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hannahdrake628

Hannah L Drake is a blogger, activist, public speaker, poet, and author of 11 books. She writes commentary on politics, feminism, and race and her work has been featured online at Cosmopolitan, The Bitter Southerner, Harper’s Bazaar and Revolt TV. In 2019 during Super Bowl Sunday, Hannah’s poem, "All You Had To Do Was Play The Game, Boy," which addresses the protest by Colin Kaepernick, was shared by film writer, producer and director Ava DuVernay, and then shared by Kaepernick. The poem has been viewed more than two million times.

Hannah’s commentary on life and challenging others to dream bigger have been recognized by First Lady Michelle Obama. Hannah Drake was featured on the Tom Joyner Morning Show with Jacque Reid to discuss her international movement, Do Not Move Off the Sidewalk, which addresses the power of holding your space. Hannah was selected by the Muhammad Ali Center to be a Daughter of Greatness which features prominent women engaged in social philanthropy, activism, and pursuits of justice. Hannah was selected as one of the Best of the Best in Louisville, Kentucky for her poem Spaces and recently was honored as a Kentucky Colonel, the highest title of honor bestowed by the Kentucky Governor recognizing an individual’s noteworthy accomplishments and outstanding service to community, state, and nation. Labeled as a change agent, Hannah’s message is thought-provoking and at times challenging, but Hannah believes that it is in the uncomfortable spaces that change can take place. “My sole purpose in writing and speaking is not that I entertain you. I am trying to shake a nation.”

Dear Jada, Black Women Don’t Need To Get “Entangled” In Rich White Women’s Business

And Jada quickly felt the need to put on her White Savior Entanglement Cape and say, “I understand where you are coming from but let me just be clear. I never want to be the thing that was done to me by White women. I never want to be that.”
Girl please! Jada, on your WORST day, you can NEVER be “the thing” White women have been historically and presently to Black women. EVER. And inviting a privileged White woman on Red Table Talk isn’t going to make White women collectively see the light and change their ways.

Paulette Is All Of Us. STFU & Let Me Drink My Wine In Peace.

But trust me, Paulette is all of us. We are over it. We are done! Zooms invite people into our homes, and home is our reality. Zoom is an illusion. It is a mirage. Our real lives will not always be pretty. Our attitudes will not always be poised. Our real lives don’t have the ability to add fancy backgrounds. Some days this is just it! We are asking people to be normal in a space in time that is abnormal. And we can only pretend for so long. So we must extend people some measure of grace. Paulette simply said what many of us are thinking when we are on a Zoom- PLEASE SHUT THE FUCK UP and let me drink my wine in peace!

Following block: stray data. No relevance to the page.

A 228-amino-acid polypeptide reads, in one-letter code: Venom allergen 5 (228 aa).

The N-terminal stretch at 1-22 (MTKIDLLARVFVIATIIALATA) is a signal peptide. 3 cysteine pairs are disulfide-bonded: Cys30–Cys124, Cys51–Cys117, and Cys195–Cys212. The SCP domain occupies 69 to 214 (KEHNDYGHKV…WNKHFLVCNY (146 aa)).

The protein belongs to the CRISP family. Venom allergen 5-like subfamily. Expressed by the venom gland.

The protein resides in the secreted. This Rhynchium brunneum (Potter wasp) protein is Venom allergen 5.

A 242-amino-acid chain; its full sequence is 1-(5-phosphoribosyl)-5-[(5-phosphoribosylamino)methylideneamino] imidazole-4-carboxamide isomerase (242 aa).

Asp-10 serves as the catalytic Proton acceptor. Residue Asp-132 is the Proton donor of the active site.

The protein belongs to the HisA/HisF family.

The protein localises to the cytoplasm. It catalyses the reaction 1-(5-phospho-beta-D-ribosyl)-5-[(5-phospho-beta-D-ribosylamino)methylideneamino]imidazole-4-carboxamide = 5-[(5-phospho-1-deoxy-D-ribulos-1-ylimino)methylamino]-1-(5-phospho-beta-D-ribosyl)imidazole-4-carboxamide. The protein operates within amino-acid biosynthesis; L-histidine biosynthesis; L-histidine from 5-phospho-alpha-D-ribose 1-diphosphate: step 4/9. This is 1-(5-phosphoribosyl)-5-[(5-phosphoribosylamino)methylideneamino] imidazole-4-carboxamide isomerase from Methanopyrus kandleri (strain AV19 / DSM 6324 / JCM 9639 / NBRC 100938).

They Live Among Us…

To be sure, these White people are not 70 million Ku Klux Klan members. They are not 70 million people decked out in preppy gear walking downtown streets with tiki torches. They are not 70 million people with shaved heads and swastika tattoos. That is the idea that many people need to get out of their heads. These are everyday people that you would see anywhere.

Dear Kerry Washington, Eva Can “Handle” Her Own Business

As Black women we are challenging White women to have difficult conversations with their friends and family. That challenge doesn’t stop for Black women because a White or non-Black person is your friend. The foundation of friendship is truth and honesty.

It is because I am your friend, I am going to challenge you.
It is because I’m your friend, we are going to talk about race.
It is because I am your friend, we are going to address your anti-Blackness.
It is because I am your friend, I am going to let you deal with tough conversations, and I will not be there to rescue you.

And know, as your friend, I am not canceling you, I am challenging you.

To The Next Breonna Taylor…

I am sorry that this city will not care enough to see you. The sad truth is, as a Black woman, this city never saw you in all your beauty and splendor. This city will only care about you to the extent it can extract something from you, and once they have swallowed you whole, they will gladly spit you back out. This city will never see everything you contributed to this community nor understand how your death left holes that cannot be easily filled with plywood adorned with images of your face. I am sorry that this city never cared enough about Black women to get this moment right. I am sorry this city failed you.